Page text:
Step 4: Soften the Remaining Adhesive
If you remove your vinyl tiles but find that most of the glue is still lodged on the floor, try loosening it with warm water. Pour hot water in a bucket and add a small amount of powder laundry soap, then apply the solution evenly to the glue.
Let sit for about thirty minutes so the mixture can soak in and soften the adhesive. You should be able to remove the glue after this.
If the hot water doesn’t help, you can go ahead and introduce the heat gun or hair drier. If you are going to use a hair drier, however, make sure to adjust it to the highest setting.
Hold the heat directly over the stubborn glue to soften it, then scrape the glue off the floor with your putty knife. Do not hold the heating equipment too close to the concrete or you will damage the floor, and do not hold it near your skin or you will burn.
Step 5: Clean the Floor
Use a broom to sweep up all the loose adhesive that now litters the room. You may also want to follow up with a mop dipped in a soapy solution to completely get the floor clean. If you plan on installing a new floor right away, make sure to allow the concrete to completely dry before the installation.
Step 6: Dispose of the Scrap Vinyl
Put the scrap vinyl and adhesive in contractor bags for disposal and check with your trash company for the most appropriate way to get rid of or recycle the items.
Beware of Asbestos
If your tiles were installed in the 80s or earlier, you may want to have them tested for asbestos first. Vinyl manufacturers used asbestos in tiles and other products to strengthen them and enhance their insulating properties.
Even though American manufacturers don’t use asbestos in flooring anymore, other countries are still using them to produce vinyl products and there are no regulations put in place to keep builders from importing these products.
Usually, asbestos will not pose any health risks if the vinyl tiles are in good condition and left undisturbed. But the moment you cut or pull the tiles off the concrete, you release the asbestos fibers, making them airborne.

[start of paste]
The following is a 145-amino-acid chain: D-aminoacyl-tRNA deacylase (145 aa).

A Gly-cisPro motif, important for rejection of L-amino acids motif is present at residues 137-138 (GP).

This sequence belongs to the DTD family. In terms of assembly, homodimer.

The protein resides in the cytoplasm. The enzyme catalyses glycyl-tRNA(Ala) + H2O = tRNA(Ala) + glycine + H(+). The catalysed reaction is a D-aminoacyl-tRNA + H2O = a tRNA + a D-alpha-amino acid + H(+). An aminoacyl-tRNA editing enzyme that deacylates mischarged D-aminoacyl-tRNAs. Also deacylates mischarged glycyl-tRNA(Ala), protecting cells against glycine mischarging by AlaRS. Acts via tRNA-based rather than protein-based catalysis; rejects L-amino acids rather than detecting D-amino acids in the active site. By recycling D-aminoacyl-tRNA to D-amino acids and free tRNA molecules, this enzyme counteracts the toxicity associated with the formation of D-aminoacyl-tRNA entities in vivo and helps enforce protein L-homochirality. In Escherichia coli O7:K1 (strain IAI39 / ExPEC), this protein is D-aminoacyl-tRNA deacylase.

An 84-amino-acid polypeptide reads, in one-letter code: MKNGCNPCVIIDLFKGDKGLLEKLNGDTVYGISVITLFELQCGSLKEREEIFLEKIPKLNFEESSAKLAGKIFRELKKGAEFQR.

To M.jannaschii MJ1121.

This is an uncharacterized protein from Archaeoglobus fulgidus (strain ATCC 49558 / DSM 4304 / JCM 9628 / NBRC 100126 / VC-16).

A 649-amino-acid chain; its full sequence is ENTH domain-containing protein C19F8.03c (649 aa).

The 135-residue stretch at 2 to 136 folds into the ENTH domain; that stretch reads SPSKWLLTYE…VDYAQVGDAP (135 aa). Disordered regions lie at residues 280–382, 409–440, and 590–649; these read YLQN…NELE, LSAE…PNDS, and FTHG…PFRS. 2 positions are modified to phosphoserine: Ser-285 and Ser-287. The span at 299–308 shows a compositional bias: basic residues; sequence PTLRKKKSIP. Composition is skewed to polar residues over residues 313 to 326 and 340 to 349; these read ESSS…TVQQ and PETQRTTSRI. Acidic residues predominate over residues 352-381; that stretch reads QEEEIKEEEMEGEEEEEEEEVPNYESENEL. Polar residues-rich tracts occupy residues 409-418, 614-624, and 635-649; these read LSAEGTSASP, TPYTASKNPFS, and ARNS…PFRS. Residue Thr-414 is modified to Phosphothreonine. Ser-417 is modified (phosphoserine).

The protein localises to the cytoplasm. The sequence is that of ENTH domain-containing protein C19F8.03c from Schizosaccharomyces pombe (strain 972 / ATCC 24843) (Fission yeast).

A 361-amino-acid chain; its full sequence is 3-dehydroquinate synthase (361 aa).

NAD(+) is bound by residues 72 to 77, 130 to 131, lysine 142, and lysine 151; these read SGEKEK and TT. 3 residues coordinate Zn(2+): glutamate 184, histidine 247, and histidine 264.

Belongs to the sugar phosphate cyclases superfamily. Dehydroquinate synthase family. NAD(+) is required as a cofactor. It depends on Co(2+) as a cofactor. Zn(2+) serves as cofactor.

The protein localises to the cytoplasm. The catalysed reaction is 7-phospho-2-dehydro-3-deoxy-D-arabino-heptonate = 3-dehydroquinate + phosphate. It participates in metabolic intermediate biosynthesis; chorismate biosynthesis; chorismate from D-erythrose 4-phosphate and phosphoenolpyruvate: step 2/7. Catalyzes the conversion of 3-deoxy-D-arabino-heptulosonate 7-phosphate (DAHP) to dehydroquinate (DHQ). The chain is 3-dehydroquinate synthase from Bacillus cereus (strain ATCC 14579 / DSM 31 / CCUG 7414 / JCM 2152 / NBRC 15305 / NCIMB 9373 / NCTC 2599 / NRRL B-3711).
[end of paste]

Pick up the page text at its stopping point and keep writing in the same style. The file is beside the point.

If you inhale or swallow these fibers, you put yourself at risk of serious illnesses like mesothelioma, asbestosis, and lung, ovarian, and laryngeal cancer.
It is important that you test your vinyl tiles for asbestos before removal by cutting a small piece of tile and sending it to your nearest asbestos testing facility. If the test comes positive, it would be wise to have your tiles removed by a professional. Watch this video on how to know if your floor has asbestos.
Additional Tips for Removing Vinyl Floor Tiles From Concrete
- If you decide to remove asbestos-containing vinyl tiles yourself, make sure to dress for safety. Put on a respirator mask so you don’t inhale the fumes, leather gloves to keep your hands safe, and safety goggles to protect your eyes.
- Work in a well-ventilated area. Keep your doors and windows open throughout the floor removal process to allow fresh air in and contaminated air out. It will also help get rid of the adhesive or asbestos fumes quickly.
- Before you install new flooring, make sure to examine the concrete for signs of mold and try treating it before laying the floor. Concrete slabs are notorious for trapping water vapor and developing mold. You want to make sure your subfloor is free of mold and mildew and is completely dry before introducing new flooring.
- Clean your putty knife and utility knife thoroughly with soap after removing your tiles especially if your flooring contains asbestos.
On the surface, pulling glued-down vinyl tiles off a concrete subfloor can seem like a difficult task. But to be completely honest, it is much easier than removing the same floor from a much delicate subfloor such as natural wood, as the latter will require you to do things more gently, which can be time-consuming.
With the right tools, the entire process will take only a few hours, and if your tiles are adhered just around the edges, removing them will be even much faster. Just make sure they are asbestos-free and wear protective equipment throughout the removal process.